On December 19, Wawa, Inc. a Pennsylvania-based convenience store and fuel service company with over 800 stores in Pennsylvania, Delaware, New Jersey, Maryland, Virginia and Florida, announced its payment processing systems were breached. Credit and debit card information was obtained from malware which was installed at some point after March 4, 2019 on Wawa’s computer systems. By April 22, 2019, nearly all of its stores were infected with this malware. Between these dates and December 12, 2019 when Wawa’s information technology (IT) team identified and blocked the malware, payment card information, including credit and debit card numbers, expiration dates, and cardholder names on payment cards used at Wawa in-store payment terminals and fuel dispensers had been compromised. According to the open letter authored by its CEO and posted on Wawa’s website, the data breach did not affect debit card PIN numbers, credit card CVV2 numbers (the three or four-digit security code printed on the card), other PIN numbers, and driver’s license information used to verify age-restricted purchases. Wawa is offering customers who believe their data has been breached free credit reporting service for one year.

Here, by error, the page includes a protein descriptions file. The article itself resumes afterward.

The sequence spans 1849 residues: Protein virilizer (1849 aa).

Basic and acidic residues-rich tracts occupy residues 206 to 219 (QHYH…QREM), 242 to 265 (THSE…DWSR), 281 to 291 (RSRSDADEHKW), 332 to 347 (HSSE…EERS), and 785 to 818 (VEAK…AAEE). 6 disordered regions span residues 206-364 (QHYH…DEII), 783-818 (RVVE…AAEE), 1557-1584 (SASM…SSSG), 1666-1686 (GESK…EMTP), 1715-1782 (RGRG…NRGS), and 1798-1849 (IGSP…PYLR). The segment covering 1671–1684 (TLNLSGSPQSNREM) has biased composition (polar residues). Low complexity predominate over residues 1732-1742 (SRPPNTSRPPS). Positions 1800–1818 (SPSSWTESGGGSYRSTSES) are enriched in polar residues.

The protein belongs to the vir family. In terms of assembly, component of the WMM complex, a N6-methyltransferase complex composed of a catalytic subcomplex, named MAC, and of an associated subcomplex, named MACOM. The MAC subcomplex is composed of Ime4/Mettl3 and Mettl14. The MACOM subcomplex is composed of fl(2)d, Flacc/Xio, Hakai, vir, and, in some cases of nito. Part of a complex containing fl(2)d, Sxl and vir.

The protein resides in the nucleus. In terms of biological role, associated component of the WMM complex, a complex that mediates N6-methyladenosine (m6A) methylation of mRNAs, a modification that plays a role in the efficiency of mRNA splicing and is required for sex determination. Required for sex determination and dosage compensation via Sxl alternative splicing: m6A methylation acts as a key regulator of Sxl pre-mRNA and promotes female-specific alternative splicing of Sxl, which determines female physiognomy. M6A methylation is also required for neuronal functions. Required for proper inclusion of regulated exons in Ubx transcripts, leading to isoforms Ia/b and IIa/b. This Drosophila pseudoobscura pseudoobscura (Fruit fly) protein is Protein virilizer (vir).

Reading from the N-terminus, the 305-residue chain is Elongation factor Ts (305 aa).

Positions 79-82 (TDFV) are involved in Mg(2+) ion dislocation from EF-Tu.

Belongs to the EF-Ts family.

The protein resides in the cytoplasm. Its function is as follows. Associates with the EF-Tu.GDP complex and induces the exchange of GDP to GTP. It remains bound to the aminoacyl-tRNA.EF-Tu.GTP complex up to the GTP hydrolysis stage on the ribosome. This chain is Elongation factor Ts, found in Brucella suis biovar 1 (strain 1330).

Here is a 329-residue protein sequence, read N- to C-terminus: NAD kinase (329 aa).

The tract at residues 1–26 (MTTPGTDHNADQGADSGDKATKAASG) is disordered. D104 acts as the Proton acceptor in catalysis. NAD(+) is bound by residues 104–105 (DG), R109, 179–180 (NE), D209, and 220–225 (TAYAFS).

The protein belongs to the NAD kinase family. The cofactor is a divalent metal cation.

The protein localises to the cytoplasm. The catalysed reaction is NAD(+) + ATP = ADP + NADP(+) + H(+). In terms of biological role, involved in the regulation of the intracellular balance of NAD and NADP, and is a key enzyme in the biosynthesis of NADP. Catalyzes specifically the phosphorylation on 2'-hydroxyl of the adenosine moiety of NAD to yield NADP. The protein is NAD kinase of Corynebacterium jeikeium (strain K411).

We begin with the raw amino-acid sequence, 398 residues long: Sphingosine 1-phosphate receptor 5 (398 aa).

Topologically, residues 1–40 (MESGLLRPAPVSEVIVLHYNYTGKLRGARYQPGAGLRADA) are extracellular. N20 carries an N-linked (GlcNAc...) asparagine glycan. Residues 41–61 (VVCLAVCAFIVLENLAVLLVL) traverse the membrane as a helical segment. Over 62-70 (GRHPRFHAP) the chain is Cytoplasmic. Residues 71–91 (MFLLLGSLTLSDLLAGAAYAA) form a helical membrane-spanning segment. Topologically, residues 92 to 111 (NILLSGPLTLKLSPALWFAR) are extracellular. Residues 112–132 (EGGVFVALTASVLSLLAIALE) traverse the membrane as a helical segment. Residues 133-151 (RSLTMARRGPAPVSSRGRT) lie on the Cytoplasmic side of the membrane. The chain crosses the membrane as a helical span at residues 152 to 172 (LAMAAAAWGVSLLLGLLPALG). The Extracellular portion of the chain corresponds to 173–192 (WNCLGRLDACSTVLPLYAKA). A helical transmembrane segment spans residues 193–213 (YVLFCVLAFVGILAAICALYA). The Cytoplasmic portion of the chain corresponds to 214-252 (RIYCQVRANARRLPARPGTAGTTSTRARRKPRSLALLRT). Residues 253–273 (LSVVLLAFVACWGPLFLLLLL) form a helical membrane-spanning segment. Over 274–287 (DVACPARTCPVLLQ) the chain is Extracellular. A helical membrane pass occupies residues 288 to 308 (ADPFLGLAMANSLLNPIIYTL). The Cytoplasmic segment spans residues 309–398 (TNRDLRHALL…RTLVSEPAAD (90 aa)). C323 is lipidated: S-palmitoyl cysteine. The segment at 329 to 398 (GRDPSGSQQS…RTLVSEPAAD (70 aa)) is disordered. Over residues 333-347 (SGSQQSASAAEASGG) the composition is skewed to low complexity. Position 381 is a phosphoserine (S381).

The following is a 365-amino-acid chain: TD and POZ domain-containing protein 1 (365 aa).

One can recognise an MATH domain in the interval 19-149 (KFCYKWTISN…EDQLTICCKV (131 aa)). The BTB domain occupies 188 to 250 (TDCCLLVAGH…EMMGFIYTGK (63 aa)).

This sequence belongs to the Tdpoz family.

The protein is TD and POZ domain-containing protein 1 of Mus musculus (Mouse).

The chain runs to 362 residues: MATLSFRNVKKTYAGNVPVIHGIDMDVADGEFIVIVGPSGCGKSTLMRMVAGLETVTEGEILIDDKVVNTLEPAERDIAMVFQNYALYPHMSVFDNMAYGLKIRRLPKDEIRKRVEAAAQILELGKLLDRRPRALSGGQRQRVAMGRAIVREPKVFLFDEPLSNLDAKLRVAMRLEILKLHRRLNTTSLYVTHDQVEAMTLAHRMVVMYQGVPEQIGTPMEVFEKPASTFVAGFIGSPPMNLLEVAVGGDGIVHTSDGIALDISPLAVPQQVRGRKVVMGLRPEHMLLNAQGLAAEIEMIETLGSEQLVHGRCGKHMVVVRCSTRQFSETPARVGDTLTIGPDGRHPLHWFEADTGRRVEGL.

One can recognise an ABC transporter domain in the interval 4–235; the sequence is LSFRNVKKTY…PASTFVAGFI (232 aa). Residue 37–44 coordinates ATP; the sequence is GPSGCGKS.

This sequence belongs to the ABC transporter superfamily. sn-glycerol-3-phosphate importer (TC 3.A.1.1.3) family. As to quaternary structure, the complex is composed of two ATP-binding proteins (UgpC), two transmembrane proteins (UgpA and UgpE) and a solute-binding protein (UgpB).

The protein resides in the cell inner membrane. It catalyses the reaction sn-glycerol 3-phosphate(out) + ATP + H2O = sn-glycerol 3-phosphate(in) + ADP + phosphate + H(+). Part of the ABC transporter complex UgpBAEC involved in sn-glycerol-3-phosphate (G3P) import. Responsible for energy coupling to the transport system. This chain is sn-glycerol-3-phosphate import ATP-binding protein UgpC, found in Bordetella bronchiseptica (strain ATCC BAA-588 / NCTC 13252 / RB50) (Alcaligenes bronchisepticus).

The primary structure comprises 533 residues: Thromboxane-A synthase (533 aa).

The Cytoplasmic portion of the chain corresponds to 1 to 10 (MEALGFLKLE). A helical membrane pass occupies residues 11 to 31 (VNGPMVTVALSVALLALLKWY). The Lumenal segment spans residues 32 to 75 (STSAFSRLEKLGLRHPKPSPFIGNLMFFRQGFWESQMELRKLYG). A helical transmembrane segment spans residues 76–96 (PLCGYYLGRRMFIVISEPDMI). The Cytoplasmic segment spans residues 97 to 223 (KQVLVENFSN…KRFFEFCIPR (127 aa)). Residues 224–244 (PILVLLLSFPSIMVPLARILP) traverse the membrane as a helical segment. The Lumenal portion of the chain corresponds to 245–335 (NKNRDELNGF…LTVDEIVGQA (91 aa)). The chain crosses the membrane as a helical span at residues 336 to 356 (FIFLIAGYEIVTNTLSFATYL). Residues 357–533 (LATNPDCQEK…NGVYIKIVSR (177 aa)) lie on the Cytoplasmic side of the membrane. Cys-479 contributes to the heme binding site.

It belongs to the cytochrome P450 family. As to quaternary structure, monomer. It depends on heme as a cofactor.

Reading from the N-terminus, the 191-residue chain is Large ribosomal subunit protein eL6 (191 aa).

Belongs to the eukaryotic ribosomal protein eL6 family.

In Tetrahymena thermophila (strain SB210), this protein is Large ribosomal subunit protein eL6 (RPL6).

The business community continues to be plagued by cyber crime. At Brouse we have successfully provided support to companies impacted by ransomware and other similar cyber incidents such as the one Wawa just experienced. We cannot underscore how important it is that you have a security team and plan in place to respond swiftly to data security incidents.
The exercise of identifying a security team and developing an incident response plan will not only help you be prepared for the logistics related to notification and recovery, but also will better prepare your organization for all the legal obligations owed to your customers, employees, vendors and government agencies in the event of an incident. Many states, including Ohio, have data privacy laws which require notification in certain situations to those whose data has been breached. Under the Ohio Data Protection Act, businesses that have a qualified and properly documented cyber security program may claim an affirmative defense against civil liability related to a data breach.
Incidents happen daily… Brouse McDowell urges companies to be proactive about corporate data security. No incident or network compromise is too small to ignore as hackers have been known to hold onto data for several months and then resurface when guards are down. Vigilance is critical when securing one of your most valuable resources—your data.